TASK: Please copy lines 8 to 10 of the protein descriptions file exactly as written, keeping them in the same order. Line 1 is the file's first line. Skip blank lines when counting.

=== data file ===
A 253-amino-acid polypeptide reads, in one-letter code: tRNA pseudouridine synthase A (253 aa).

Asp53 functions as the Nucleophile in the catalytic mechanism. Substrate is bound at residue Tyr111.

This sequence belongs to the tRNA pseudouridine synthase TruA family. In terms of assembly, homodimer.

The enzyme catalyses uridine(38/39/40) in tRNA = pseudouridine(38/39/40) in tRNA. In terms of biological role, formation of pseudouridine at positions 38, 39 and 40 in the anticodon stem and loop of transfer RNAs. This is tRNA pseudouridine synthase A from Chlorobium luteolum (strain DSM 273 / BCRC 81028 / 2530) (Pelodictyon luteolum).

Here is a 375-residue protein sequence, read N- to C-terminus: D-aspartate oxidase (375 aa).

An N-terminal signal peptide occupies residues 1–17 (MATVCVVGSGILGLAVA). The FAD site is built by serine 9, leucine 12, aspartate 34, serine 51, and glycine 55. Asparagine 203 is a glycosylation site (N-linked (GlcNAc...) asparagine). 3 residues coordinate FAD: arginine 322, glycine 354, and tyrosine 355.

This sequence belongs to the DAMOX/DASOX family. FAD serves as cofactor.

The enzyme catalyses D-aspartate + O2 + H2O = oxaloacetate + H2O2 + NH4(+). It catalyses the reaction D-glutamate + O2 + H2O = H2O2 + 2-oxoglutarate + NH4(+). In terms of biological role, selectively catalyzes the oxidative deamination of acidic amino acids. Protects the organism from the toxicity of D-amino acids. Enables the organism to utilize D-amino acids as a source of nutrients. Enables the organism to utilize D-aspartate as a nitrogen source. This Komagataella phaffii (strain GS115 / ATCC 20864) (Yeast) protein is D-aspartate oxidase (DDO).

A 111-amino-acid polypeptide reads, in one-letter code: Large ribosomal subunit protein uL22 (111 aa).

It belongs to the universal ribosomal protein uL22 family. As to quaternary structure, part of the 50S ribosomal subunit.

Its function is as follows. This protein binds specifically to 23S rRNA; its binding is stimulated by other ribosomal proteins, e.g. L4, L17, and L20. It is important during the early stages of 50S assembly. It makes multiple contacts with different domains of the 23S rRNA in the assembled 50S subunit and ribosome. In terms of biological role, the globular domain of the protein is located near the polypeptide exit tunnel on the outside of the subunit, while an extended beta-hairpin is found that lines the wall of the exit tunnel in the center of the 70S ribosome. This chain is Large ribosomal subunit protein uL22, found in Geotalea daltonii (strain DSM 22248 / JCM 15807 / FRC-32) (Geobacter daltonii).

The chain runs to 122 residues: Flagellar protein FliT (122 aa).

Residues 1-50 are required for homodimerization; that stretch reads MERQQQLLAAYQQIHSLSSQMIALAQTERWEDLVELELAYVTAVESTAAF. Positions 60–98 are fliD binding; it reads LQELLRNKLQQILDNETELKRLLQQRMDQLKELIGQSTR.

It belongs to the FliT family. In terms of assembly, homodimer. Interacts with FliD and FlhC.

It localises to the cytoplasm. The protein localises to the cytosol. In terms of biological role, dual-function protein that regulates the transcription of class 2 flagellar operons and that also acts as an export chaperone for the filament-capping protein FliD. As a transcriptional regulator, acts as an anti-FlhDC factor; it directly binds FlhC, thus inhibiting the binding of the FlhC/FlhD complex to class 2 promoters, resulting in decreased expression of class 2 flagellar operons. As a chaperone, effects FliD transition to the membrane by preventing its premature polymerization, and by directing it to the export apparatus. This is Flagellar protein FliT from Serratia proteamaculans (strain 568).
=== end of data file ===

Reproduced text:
The enzyme catalyses D-aspartate + O2 + H2O = oxaloacetate + H2O2 + NH4(+). It catalyses the reaction D-glutamate + O2 + H2O = H2O2 + 2-oxoglutarate + NH4(+). In terms of biological role, selectively catalyzes the oxidative deamination of acidic amino acids. Protects the organism from the toxicity of D-amino acids. Enables the organism to utilize D-amino acids as a source of nutrients. Enables the organism to utilize D-aspartate as a nitrogen source. This Komagataella phaffii (strain GS115 / ATCC 20864) (Yeast) protein is D-aspartate oxidase (DDO).

A 111-amino-acid polypeptide reads, in one-letter code: Large ribosomal subunit protein uL22 (111 aa).

It belongs to the universal ribosomal protein uL22 family. As to quaternary structure, part of the 50S ribosomal subunit.